Never earning a graduate degree, Slye gained prominence as a pathologist once she focused on cancer. Her interest in the disease’s inheritability was sparked by a young researcher named Leo Loeb, who had noted the prevalence of eye cancer in a group of cattle at the Union Stock Yards, all from the same ranch in Wyoming. A link between cancer and genes had been proposed but not yet established; some researchers still subscribed to the “germ theory,” which viewed the disease as a contagious infection caused by microbes. Observing that cancerous tumors were common in mice, Slye began breeding her animals to see whether the tumors were related to heredity.

She initially struggled to fund her long-term study. But in 1911, when the Sprague Memorial Institute for “the investigation of the cause of disease” was established in Chicago, the research director, H. Gideon Wells, PhD 1903, took an interest in Slye’s work and gave her generous funding. Becoming director of UChicago’s cancer laboratory in 1919, Slye was promoted to associate professor in 1926. She presented her findings widely, winning a gold medal from the American Medical Association in 1914, among other prizes.

Cancer, according to Slye’s interpretation of her data, was a Mendelian recessive trait, like albinism or cystic fibrosis. The inheritance process would work much as it does for CF: every person inherits two cystic fibrosis transmembrane conductance regulator genes, one from each parent. Children who inherit two faulty CFTR genes develop CF; those who inherit one faulty gene are carriers who never develop the disease but can pass the gene on to their offspring. Differing from the CF or other Mendelian models, however, was Slye’s argument that genes were only half the story in cancer and that irritation needed to occur at a given site for the disease to emerge.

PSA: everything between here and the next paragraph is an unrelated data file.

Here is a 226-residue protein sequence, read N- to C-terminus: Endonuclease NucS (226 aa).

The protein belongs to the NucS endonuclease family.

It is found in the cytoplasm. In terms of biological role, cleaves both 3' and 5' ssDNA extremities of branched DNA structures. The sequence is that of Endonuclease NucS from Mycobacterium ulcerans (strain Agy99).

One of the first to embark on a long-term study of the link between cancer and genetics, Slye produced evidence damning to the germ theory. Placing cancerous mice with those she deemed genetically immune, Slye confirmed that the latter remained cancer-free in spite of exposure to the former. And she pointed out in a 1926 paper that the tumors did not produce symptoms consistent with viral or bacterial infections, such as hindered reproduction. Cancer in her mice never interfered with reproduction unless it was in the reproductive organs; in fact, reproduction slowed tumor growth.